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Articles Tagged 1975 World Series 

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The final episode of the 1980s show "St. Elsewhere" calls into question the existence of some key baseball moments.

We all remember the celebration in 2004 after the Red Sox won the World Series. The glorification of Curt Schilling and his bloody sock. Johnny Damon and the "Idiots". Cowboying up. Something about Babe Ruth and curses. And then of course there was Jimmy Fallon and Drew Barrymore celebrating on the field.

Or the 1996 Yankees. Derek Jeter introducing himself to the world (and the gift-basket business). Wade Boggs riding around Yankee Stadium on a horse. Mariano Rivera being Mariano Rivera for 107 innings (107!). I'm sure George Steinbrenner said something entertaining as well.

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Leverage Index offers a method of identifying the most dramatic of all post-season series.

Believe it or not, most of our writers didn't enter the world sporting an @baseballprospectus.com address; with a few exceptions, they started out somewhere else. In an effort to up your reading pleasure while tipping our caps to some of the most illuminating work being done elsewhere on the internet, we'll be yielding the stage once a week to the best and brightest baseball writers, researchers and thinkers from outside of the BP umbrella. If you'd like to nominate a guest contributor (including yourself), please drop us a line.

Dave Studeman is the manager and primary owner of the Hardball Times.
 


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Taking a look at the Hall of Fame candidacies of the Yankees' odd couple, Billy Martin and George Steinbrenner.

The pairing is straight out of the classic Miller Light TV commercial, the most famous Odd Couple of their era in baseball, a poor street tough from a broken home and a child of privilege and wealth, united by their volatility and their indomitable will to win but unable to coexist in each other's company long enough to share the fruits of victory more than once. Billy Martin and George Steinbrenner share space on the new Expansion Era Hall of Fame ballot to be voted upon at the upcoming Winter Meetings, and it's no stretch to suggest that both men, now deceased, could join the ranks of the Cooperstown immortals together.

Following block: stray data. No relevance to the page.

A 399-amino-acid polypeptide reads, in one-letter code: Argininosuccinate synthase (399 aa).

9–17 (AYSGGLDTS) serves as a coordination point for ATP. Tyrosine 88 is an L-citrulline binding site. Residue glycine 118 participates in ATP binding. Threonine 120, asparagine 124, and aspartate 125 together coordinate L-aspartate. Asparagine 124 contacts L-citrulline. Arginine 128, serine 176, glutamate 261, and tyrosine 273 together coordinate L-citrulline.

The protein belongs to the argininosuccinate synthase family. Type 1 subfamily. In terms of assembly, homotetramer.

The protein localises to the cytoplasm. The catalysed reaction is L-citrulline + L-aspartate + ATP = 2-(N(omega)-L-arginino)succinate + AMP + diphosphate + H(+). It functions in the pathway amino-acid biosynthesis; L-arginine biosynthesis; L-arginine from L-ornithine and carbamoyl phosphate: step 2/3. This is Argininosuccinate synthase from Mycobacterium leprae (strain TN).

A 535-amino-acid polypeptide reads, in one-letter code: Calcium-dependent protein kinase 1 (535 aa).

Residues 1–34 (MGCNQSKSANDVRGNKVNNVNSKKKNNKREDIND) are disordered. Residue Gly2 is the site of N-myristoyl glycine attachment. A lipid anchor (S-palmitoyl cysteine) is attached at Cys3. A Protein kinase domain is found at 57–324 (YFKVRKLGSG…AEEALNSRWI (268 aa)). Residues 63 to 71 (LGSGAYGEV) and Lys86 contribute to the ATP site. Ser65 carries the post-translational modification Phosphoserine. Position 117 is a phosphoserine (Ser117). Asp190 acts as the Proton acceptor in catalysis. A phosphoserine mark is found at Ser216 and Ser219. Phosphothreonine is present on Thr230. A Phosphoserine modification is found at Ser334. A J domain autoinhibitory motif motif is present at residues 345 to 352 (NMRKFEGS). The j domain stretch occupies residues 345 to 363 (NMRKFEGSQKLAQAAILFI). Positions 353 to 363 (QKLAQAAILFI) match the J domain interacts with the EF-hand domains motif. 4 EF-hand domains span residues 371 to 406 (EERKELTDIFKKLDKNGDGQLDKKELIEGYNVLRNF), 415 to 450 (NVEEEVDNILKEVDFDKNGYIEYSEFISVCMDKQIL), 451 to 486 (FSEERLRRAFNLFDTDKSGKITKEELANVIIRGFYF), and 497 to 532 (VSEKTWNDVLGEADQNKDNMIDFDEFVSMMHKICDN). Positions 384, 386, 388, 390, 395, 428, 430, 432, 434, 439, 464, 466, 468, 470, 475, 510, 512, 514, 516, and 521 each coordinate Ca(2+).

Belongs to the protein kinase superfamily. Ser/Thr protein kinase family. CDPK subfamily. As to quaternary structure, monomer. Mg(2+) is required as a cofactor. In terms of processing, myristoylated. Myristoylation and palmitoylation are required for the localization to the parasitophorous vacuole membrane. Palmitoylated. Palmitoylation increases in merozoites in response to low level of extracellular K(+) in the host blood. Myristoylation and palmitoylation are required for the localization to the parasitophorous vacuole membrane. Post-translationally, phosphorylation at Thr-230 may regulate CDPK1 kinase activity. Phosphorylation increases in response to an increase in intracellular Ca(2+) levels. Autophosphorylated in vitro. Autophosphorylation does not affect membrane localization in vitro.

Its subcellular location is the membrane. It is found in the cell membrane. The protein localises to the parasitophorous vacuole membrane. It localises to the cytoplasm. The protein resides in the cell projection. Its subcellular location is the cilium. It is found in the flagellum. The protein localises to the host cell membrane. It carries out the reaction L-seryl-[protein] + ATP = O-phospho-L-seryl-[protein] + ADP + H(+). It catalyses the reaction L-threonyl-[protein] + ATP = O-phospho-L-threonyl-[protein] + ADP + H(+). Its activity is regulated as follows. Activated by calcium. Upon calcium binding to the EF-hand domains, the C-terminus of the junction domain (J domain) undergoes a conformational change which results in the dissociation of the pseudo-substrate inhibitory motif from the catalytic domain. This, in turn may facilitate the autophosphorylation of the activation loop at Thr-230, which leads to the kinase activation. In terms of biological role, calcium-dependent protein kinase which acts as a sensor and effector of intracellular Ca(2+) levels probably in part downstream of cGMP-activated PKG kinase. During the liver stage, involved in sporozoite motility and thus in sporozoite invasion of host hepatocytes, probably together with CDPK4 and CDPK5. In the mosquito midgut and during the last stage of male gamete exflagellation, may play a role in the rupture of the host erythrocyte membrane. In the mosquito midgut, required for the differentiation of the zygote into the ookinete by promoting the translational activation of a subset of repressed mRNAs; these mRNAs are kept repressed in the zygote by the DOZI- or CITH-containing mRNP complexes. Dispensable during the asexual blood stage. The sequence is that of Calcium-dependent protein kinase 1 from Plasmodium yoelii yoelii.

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November 1, 2009 12:02 pm

You Could Look It Up: He Should Have Picked Lee

8

Steven Goldman

The managerial decision tree for picking Game Four starters has had a number of offshoots, but how often did they lead to victory?

The present World Series has been notable for the way that both managers, facing rotations that are just a bit shorter than either would like, have struggled with the question of whether to bring back their Game One starters on short rest for Game Four. The managers tested their staffs and came to opposite conclusions: Charlie Manuel, fearful of pushing Cliff Lee too hard despite his terrific start in Game One and seeing that Joe Blanton had pitched relatively well this (and disregarding a poor track record against the Yankees), chose to wait until Game Five for Lee's encore. Joe Girardi, despairing of losing a World Series game with the wild and rarely utilized Chad Gaudin, decided to pitch big CC Sabathia on short rest, a move that paid off in the last round of the playoffs.

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October 28, 2009 1:11 am

World Series Prospectus: Yankees versus Phillies Preview

25

Jay Jaffe

Will the Phillies establish a mini-dynasty, or will the Yankees add to their crowded trophy case with another title?

A year ago, the Phillies broke a 28-year-old title drought by winning the World Series, defeating the upstart Rays in five games. After winning 93 games in the regular season and tidily dispatching both the Rockies and the Dodgers in the first two rounds, they're back to defend their crown with a cast that's largely the same, save for summer acquisition Cliff Lee. They're the first NL team to repeat as pennant winners since the 1995-1996 Braves, and if they win the World Series, they'll be they first senior circuit club to do so since the 1975-1976 Reds.

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October 25, 2009 1:14 pm

On the Beat: Weekend Update

9

John Perrotto

While the ALCS went into rain delay mode, there's still news and moves from around the majors.

Jimmy Rollins was reflecting on the previous October and looking ahead to this year's postseason one day early in spring training, when he said something that made it clear the Phillies would not be complacent this season. "What we did last year, winning a World Series, was a great accomplishment and something we can cherish for the rest of our lives," the shortstop said. "You know what, though? The truly great teams are the ones who won more than one World Series. The teams people remember and talk about forever are the ones who did it more than once. That's what I'd like to see us do, and I think everyone else on this team feels the same way."